It band syndrome or IT issues, I would say those are probably the major ones. And what you don’t see is like running you see a lot of shin splints, but obviously not in weightlifting.
Paul: Actually, I’m a little surprised to hear you say it, band syndrome. I certainly would’ve said patella ephemeral pain.
But I don’t think of it band syndrome so much as a lifting thing. I would say
Mike: that I hear from a lot of people who talk about having it band issues. That’s certainly, and as you say that, it’s not like I’m there to work with them and confirming So there may actually minor too, so Yeah. And there may be other issues and they might think it’s that, or like you just said, they’re also doing other things
Paul: it band syndrome and emeral pain get constantly confused.
Yes. Those two are
Mike: awfully, When you said that, I was like, actually it’s hard to know unless you really know. What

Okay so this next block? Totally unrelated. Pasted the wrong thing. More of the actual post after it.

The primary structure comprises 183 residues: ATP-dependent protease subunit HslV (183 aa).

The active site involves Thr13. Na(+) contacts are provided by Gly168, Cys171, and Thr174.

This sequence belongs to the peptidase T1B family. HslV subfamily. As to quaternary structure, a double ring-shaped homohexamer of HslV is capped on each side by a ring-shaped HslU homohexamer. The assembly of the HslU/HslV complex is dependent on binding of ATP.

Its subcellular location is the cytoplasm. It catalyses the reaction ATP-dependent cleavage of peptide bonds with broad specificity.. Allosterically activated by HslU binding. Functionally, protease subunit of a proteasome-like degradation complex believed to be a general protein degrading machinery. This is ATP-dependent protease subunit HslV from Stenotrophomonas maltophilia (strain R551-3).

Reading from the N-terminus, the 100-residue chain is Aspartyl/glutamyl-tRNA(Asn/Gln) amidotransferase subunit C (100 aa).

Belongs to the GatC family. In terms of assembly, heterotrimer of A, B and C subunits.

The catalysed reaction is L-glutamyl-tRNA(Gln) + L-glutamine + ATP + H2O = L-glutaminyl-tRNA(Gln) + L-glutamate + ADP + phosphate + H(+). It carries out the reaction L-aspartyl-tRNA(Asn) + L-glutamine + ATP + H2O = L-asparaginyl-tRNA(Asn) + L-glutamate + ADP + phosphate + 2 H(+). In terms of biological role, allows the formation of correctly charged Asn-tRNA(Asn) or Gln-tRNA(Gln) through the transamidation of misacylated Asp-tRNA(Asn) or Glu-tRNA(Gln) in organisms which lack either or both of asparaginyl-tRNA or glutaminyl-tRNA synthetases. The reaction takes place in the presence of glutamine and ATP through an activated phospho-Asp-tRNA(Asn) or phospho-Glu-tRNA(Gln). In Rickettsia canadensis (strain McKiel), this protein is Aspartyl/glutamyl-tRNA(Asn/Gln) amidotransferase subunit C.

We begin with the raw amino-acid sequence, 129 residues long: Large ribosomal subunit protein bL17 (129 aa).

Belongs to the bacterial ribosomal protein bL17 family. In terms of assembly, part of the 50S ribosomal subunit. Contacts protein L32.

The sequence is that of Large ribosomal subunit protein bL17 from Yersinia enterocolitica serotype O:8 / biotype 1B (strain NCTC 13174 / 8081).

Paul: about carpal tunnel syndromes
Mike: that come up much? No, that’s not something I hear about very
Paul: much. That’s interesting. We’ll throw in an interesting thing about carpal tunnel syndrome here, right at the start, cuz it’s one of those tantalizing clues about the nature of RSIs that they carpal tunnel syndrome has a history of occurring in epidemics.
It’s where populations experience flareups of carpal tunnel syndrome, and then that dies down, then it crops up somewhere else. And a lot of people complain about it for a while, and it’s almost like it’s fashionable , and I don’t think there’s I doubt there’s a pathological mechanism for that, but maybe it’s not, it’s not inconceivable the, the disease model I was just talking about then, who knows?
Maybe there is an infection that makes us prone to that one. I have no idea. But it’s not inconceivable. But it’s just weird. It’s, Is it extra hand ringing? Exactly. . There should really be a big outbreak of it right now then . Yeah,
Mike: I know.